Every day, stunning pictures is shared; they flicker on front of your eyes. In the moment they impress, only to be forgotten. Today I was pondering if I really care to see another beautiful sunset, from some distant place… and I am still undecided.
While I am undecided when it comes to beautiful sunsets, then I am very convinced that I will forget every one of them, and here is why humans remember through Emotional states of their minds. If we cannot relate memory to feeling, we will most likely forget it. In order to grasp the beholder, we need to need to create empathy and an emotional connection between him and the motive that he sees. The challenge for any photographer is to find a way to tell a story that will convey an emotion through an image. When that happens something magical appears, and a photograph becomes eternal.
When reading about the works of a big photographer then there is certain steps they bring themselves through every time. I am going to use a photo of Ivan Del Negro
“La disperazione di una donna al termine dei funeral” to exemplify this
What is the most important element in the scene?
It is indeed possibly to than one main character in your photograph, as long as they are distinct and each of them plays their role out for the viewer. Looking at this scene Del Negro has more than one main character in the photo, and it still makes sense while it follows the same pattern. The elderly women in behind is supporting crying lady, and a sweaty soldier supports her.
That opportunity do I have to prepare fore, what might occur?
It is clear to me as a beholder, that the scene is very intense with a lot of involved and hurt people present. I am sure it took a lot of overview and planning, positioning himself as a photographer in order to take this photo, without disturbing the scene. Obviously, had Del Negro no influence on the position of the scene, he simply had to shoot the photo of the scene in the place and position it took place.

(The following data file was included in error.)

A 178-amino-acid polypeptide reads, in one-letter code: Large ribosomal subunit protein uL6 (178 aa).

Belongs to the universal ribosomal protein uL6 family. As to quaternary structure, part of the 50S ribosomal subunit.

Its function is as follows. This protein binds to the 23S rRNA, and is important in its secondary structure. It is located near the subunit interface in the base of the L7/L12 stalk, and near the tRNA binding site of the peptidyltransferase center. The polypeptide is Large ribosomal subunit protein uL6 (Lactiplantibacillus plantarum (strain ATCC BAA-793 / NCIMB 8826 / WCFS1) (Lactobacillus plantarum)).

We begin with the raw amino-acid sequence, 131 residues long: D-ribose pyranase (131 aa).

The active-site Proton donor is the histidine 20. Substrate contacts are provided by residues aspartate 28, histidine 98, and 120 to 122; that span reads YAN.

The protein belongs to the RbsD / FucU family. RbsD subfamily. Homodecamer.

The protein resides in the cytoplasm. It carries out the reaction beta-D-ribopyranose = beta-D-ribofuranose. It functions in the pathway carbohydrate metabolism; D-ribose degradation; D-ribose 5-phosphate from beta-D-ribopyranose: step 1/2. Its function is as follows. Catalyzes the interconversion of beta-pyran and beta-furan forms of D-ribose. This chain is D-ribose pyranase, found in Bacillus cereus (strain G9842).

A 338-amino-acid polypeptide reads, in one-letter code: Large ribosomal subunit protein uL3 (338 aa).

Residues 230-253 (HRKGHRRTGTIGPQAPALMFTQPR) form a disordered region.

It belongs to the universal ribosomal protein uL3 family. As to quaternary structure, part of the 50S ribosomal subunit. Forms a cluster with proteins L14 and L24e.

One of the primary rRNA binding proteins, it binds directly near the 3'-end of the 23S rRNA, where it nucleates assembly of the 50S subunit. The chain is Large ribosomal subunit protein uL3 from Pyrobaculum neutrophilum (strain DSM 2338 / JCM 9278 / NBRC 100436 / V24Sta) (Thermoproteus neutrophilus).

How do I establish hock, a plot, and a story?
The hock can be anything that creates a emotion, it might be a facial expression, it might just be an object. What is important is that it draws the views attention and catches their eyes. In this frame Ivan Del Negro, catches the despair of an elderly women at a funeral. All the sudden is our mind at work, we think about why she is crying. Knowing the context of the photo sets the frame, and our imagination can grasp the horror.
How am I going to guide the eye of the viewer?
Harsh contrast and grain plays a big role here, the photo lacks any sort of simplicity and taking this in color would most likely have been a mess. A harsh black and white makes our eyes follow lines instead.
Why is it that I want to take this photo?
Here I can only speculate, but my mind goes in direction of how important the story is; Genocide played out, not in some far away reality, but next door, in the heart of Europe. As Del Negro expresses in the text did he find himself synthesizing emotions with Bosnian people. With his camera to tell the story that he has seen by photographing a mass funeral, letting his mind bring order in the feelings and impressions mediated by the camera during the day. I doubt anyone is able to grasp the cruelness as Del Negro documents his tour through the coffins, the look of a praying boy that manages to smile slightly.
Ivan Del Negro, an Italian photographer that I had the honor of meeting in 2014 has this ability, and his photo series from Srebrenica, 11-07-1995, 11-07-2015 has this ability to connect you to a strong story and make it everlasting, one moment in time… forever.
I hope that I’ll be able to shoot such a photo that moves another person’s lives one day, but remain doubtful that it will ever happen.